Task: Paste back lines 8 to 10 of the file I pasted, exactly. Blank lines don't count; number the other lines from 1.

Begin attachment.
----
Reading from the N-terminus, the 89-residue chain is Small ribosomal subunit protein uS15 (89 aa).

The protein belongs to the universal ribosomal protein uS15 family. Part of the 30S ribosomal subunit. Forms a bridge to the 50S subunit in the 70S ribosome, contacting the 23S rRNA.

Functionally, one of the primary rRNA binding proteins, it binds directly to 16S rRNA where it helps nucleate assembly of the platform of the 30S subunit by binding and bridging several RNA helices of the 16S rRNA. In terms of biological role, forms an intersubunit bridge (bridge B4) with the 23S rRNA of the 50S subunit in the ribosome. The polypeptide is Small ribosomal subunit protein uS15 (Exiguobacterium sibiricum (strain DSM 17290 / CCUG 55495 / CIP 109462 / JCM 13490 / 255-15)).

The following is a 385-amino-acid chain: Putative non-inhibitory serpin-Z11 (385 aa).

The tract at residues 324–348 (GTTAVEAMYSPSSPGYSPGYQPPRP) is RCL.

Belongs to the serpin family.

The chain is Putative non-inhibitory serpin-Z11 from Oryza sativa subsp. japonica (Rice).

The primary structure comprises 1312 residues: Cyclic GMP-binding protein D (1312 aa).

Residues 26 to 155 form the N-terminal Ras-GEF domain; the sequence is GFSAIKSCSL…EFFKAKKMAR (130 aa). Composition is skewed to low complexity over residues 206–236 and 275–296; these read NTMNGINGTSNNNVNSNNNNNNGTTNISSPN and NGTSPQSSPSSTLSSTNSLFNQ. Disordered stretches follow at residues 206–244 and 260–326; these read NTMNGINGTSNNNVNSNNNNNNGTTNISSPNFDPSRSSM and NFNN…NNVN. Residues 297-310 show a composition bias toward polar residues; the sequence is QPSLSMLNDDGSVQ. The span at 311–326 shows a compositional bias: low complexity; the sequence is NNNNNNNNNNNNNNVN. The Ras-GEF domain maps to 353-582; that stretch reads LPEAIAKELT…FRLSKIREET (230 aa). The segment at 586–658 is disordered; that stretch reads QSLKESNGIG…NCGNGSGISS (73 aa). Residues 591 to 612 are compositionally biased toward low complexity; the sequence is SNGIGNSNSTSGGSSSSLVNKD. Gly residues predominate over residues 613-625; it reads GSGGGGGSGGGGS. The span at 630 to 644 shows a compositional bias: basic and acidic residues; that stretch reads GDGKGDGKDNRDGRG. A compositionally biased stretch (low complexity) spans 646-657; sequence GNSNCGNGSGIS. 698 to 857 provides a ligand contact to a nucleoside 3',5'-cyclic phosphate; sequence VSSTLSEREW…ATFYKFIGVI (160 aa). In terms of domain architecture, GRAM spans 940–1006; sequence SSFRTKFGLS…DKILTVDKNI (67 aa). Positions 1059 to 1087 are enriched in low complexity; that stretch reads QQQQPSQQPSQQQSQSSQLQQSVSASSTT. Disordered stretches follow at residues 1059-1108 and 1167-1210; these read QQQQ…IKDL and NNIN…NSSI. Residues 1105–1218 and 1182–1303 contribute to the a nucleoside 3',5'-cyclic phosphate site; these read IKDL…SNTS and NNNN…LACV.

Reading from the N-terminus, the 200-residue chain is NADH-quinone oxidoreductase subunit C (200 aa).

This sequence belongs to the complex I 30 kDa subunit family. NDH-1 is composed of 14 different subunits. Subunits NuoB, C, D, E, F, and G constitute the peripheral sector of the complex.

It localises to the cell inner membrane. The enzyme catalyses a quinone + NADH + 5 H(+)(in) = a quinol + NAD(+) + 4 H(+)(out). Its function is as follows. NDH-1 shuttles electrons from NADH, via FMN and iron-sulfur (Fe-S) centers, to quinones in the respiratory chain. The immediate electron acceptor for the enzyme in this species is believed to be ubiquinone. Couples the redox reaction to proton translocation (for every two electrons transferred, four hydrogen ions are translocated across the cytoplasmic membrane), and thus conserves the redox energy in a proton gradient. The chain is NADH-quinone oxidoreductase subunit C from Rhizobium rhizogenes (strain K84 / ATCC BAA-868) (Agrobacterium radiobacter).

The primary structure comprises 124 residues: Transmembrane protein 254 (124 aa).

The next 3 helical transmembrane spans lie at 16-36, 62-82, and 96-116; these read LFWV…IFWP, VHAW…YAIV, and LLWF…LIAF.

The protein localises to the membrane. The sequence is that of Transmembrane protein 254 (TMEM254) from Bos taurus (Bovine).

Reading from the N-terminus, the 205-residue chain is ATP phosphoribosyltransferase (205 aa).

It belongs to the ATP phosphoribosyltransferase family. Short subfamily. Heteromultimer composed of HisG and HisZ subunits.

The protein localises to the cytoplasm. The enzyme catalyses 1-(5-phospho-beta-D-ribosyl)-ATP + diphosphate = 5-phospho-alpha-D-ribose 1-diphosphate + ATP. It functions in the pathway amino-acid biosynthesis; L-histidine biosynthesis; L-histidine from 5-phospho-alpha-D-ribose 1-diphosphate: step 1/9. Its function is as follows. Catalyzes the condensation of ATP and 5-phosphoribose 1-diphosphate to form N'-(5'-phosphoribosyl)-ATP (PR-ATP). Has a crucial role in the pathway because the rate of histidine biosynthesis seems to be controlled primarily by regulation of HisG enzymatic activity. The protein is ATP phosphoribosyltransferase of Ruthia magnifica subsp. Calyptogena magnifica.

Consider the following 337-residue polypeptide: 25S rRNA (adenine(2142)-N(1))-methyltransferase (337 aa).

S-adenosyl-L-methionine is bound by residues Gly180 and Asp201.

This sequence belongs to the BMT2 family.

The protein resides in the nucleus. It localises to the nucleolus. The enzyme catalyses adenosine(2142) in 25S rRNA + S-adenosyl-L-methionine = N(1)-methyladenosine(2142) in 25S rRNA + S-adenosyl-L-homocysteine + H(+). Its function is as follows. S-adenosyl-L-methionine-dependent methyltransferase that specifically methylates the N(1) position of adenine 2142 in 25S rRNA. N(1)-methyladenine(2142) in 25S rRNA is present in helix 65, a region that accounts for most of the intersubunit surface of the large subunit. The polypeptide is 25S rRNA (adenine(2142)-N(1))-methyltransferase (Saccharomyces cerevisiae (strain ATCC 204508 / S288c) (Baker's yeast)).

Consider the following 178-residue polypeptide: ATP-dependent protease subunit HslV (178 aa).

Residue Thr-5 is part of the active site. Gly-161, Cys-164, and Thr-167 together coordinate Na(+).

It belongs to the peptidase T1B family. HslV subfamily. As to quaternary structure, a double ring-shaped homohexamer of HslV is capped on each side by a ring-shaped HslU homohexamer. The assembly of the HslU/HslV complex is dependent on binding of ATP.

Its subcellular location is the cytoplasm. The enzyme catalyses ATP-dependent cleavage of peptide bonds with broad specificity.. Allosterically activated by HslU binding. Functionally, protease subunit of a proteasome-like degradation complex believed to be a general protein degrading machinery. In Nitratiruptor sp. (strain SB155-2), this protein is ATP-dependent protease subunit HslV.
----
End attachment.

The primary structure comprises 1312 residues: Cyclic GMP-binding protein D (1312 aa).

Residues 26 to 155 form the N-terminal Ras-GEF domain; the sequence is GFSAIKSCSL…EFFKAKKMAR (130 aa). Composition is skewed to low complexity over residues 206–236 and 275–296; these read NTMNGINGTSNNNVNSNNNNNNGTTNISSPN and NGTSPQSSPSSTLSSTNSLFNQ. Disordered stretches follow at residues 206–244 and 260–326; these read NTMNGINGTSNNNVNSNNNNNNGTTNISSPNFDPSRSSM and NFNN…NNVN. Residues 297-310 show a composition bias toward polar residues; the sequence is QPSLSMLNDDGSVQ. The span at 311–326 shows a compositional bias: low complexity; the sequence is NNNNNNNNNNNNNNVN. The Ras-GEF domain maps to 353-582; that stretch reads LPEAIAKELT…FRLSKIREET (230 aa). The segment at 586–658 is disordered; that stretch reads QSLKESNGIG…NCGNGSGISS (73 aa). Residues 591 to 612 are compositionally biased toward low complexity; the sequence is SNGIGNSNSTSGGSSSSLVNKD. Gly residues predominate over residues 613-625; it reads GSGGGGGSGGGGS. The span at 630 to 644 shows a compositional bias: basic and acidic residues; that stretch reads GDGKGDGKDNRDGRG. A compositionally biased stretch (low complexity) spans 646-657; sequence GNSNCGNGSGIS. 698 to 857 provides a ligand contact to a nucleoside 3',5'-cyclic phosphate; sequence VSSTLSEREW…ATFYKFIGVI (160 aa). In terms of domain architecture, GRAM spans 940–1006; sequence SSFRTKFGLS…DKILTVDKNI (67 aa). Positions 1059 to 1087 are enriched in low complexity; that stretch reads QQQQPSQQPSQQQSQSSQLQQSVSASSTT. Disordered stretches follow at residues 1059-1108 and 1167-1210; these read QQQQ…IKDL and NNIN…NSSI. Residues 1105–1218 and 1182–1303 contribute to the a nucleoside 3',5'-cyclic phosphate site; these read IKDL…SNTS and NNNN…LACV.

Reading from the N-terminus, the 200-residue chain is NADH-quinone oxidoreductase subunit C (200 aa).